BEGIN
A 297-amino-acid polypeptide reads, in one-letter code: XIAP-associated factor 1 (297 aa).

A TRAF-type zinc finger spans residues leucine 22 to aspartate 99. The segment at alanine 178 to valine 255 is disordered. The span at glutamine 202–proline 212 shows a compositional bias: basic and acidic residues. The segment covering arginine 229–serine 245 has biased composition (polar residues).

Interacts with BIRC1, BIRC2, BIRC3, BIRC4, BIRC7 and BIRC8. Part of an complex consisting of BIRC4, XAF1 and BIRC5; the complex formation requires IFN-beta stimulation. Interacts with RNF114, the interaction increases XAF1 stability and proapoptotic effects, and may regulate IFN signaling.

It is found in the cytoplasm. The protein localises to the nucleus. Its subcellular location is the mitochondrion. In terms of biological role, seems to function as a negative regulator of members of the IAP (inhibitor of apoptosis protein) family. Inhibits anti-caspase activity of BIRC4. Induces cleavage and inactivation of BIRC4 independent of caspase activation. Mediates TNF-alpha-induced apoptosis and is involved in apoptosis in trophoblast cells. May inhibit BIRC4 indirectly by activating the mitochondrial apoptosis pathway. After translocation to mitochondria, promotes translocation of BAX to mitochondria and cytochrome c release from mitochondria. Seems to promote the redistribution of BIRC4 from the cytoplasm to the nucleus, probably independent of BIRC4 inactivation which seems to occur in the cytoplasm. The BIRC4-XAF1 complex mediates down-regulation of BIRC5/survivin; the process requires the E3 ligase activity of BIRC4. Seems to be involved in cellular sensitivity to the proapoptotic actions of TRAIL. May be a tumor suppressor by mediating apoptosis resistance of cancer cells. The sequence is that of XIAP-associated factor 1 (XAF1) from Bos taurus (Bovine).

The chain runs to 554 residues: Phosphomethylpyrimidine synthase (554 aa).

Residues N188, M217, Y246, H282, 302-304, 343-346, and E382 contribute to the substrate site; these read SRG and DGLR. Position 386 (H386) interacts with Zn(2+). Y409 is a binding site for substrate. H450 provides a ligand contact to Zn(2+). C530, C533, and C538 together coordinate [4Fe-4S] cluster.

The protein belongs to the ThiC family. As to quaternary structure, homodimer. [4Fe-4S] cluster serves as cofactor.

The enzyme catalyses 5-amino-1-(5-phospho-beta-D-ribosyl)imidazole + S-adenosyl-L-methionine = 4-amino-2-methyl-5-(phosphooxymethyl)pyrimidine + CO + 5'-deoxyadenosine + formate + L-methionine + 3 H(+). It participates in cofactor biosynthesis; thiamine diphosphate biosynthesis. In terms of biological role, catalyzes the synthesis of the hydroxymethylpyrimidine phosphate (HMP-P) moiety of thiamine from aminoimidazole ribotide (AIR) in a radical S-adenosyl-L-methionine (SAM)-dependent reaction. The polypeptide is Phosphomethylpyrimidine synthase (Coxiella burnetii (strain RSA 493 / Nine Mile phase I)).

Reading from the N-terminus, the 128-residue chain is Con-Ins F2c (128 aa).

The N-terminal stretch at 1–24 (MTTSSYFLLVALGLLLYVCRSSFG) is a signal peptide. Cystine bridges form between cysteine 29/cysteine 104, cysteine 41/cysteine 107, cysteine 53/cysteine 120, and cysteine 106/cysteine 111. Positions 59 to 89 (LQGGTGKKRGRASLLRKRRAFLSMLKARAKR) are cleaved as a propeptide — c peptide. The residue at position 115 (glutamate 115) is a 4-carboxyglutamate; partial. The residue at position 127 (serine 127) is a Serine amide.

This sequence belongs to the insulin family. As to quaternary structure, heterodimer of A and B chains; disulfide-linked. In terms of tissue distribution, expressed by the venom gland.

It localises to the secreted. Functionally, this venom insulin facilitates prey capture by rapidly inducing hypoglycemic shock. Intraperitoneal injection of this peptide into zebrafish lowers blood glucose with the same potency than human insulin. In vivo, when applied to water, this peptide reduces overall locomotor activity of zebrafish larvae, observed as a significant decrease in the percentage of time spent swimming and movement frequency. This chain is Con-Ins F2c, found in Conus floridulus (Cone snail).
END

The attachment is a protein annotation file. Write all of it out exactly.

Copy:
A 297-amino-acid polypeptide reads, in one-letter code: XIAP-associated factor 1 (297 aa).

A TRAF-type zinc finger spans residues leucine 22 to aspartate 99. The segment at alanine 178 to valine 255 is disordered. The span at glutamine 202–proline 212 shows a compositional bias: basic and acidic residues. The segment covering arginine 229–serine 245 has biased composition (polar residues).

Interacts with BIRC1, BIRC2, BIRC3, BIRC4, BIRC7 and BIRC8. Part of an complex consisting of BIRC4, XAF1 and BIRC5; the complex formation requires IFN-beta stimulation. Interacts with RNF114, the interaction increases XAF1 stability and proapoptotic effects, and may regulate IFN signaling.

It is found in the cytoplasm. The protein localises to the nucleus. Its subcellular location is the mitochondrion. In terms of biological role, seems to function as a negative regulator of members of the IAP (inhibitor of apoptosis protein) family. Inhibits anti-caspase activity of BIRC4. Induces cleavage and inactivation of BIRC4 independent of caspase activation. Mediates TNF-alpha-induced apoptosis and is involved in apoptosis in trophoblast cells. May inhibit BIRC4 indirectly by activating the mitochondrial apoptosis pathway. After translocation to mitochondria, promotes translocation of BAX to mitochondria and cytochrome c release from mitochondria. Seems to promote the redistribution of BIRC4 from the cytoplasm to the nucleus, probably independent of BIRC4 inactivation which seems to occur in the cytoplasm. The BIRC4-XAF1 complex mediates down-regulation of BIRC5/survivin; the process requires the E3 ligase activity of BIRC4. Seems to be involved in cellular sensitivity to the proapoptotic actions of TRAIL. May be a tumor suppressor by mediating apoptosis resistance of cancer cells. The sequence is that of XIAP-associated factor 1 (XAF1) from Bos taurus (Bovine).

The chain runs to 554 residues: Phosphomethylpyrimidine synthase (554 aa).

Residues N188, M217, Y246, H282, 302-304, 343-346, and E382 contribute to the substrate site; these read SRG and DGLR. Position 386 (H386) interacts with Zn(2+). Y409 is a binding site for substrate. H450 provides a ligand contact to Zn(2+). C530, C533, and C538 together coordinate [4Fe-4S] cluster.

The protein belongs to the ThiC family. As to quaternary structure, homodimer. [4Fe-4S] cluster serves as cofactor.

The enzyme catalyses 5-amino-1-(5-phospho-beta-D-ribosyl)imidazole + S-adenosyl-L-methionine = 4-amino-2-methyl-5-(phosphooxymethyl)pyrimidine + CO + 5'-deoxyadenosine + formate + L-methionine + 3 H(+). It participates in cofactor biosynthesis; thiamine diphosphate biosynthesis. In terms of biological role, catalyzes the synthesis of the hydroxymethylpyrimidine phosphate (HMP-P) moiety of thiamine from aminoimidazole ribotide (AIR) in a radical S-adenosyl-L-methionine (SAM)-dependent reaction. The polypeptide is Phosphomethylpyrimidine synthase (Coxiella burnetii (strain RSA 493 / Nine Mile phase I)).

Reading from the N-terminus, the 128-residue chain is Con-Ins F2c (128 aa).

The N-terminal stretch at 1–24 (MTTSSYFLLVALGLLLYVCRSSFG) is a signal peptide. Cystine bridges form between cysteine 29/cysteine 104, cysteine 41/cysteine 107, cysteine 53/cysteine 120, and cysteine 106/cysteine 111. Positions 59 to 89 (LQGGTGKKRGRASLLRKRRAFLSMLKARAKR) are cleaved as a propeptide — c peptide. The residue at position 115 (glutamate 115) is a 4-carboxyglutamate; partial. The residue at position 127 (serine 127) is a Serine amide.

This sequence belongs to the insulin family. As to quaternary structure, heterodimer of A and B chains; disulfide-linked. In terms of tissue distribution, expressed by the venom gland.

It localises to the secreted. Functionally, this venom insulin facilitates prey capture by rapidly inducing hypoglycemic shock. Intraperitoneal injection of this peptide into zebrafish lowers blood glucose with the same potency than human insulin. In vivo, when applied to water, this peptide reduces overall locomotor activity of zebrafish larvae, observed as a significant decrease in the percentage of time spent swimming and movement frequency. This chain is Con-Ins F2c, found in Conus floridulus (Cone snail).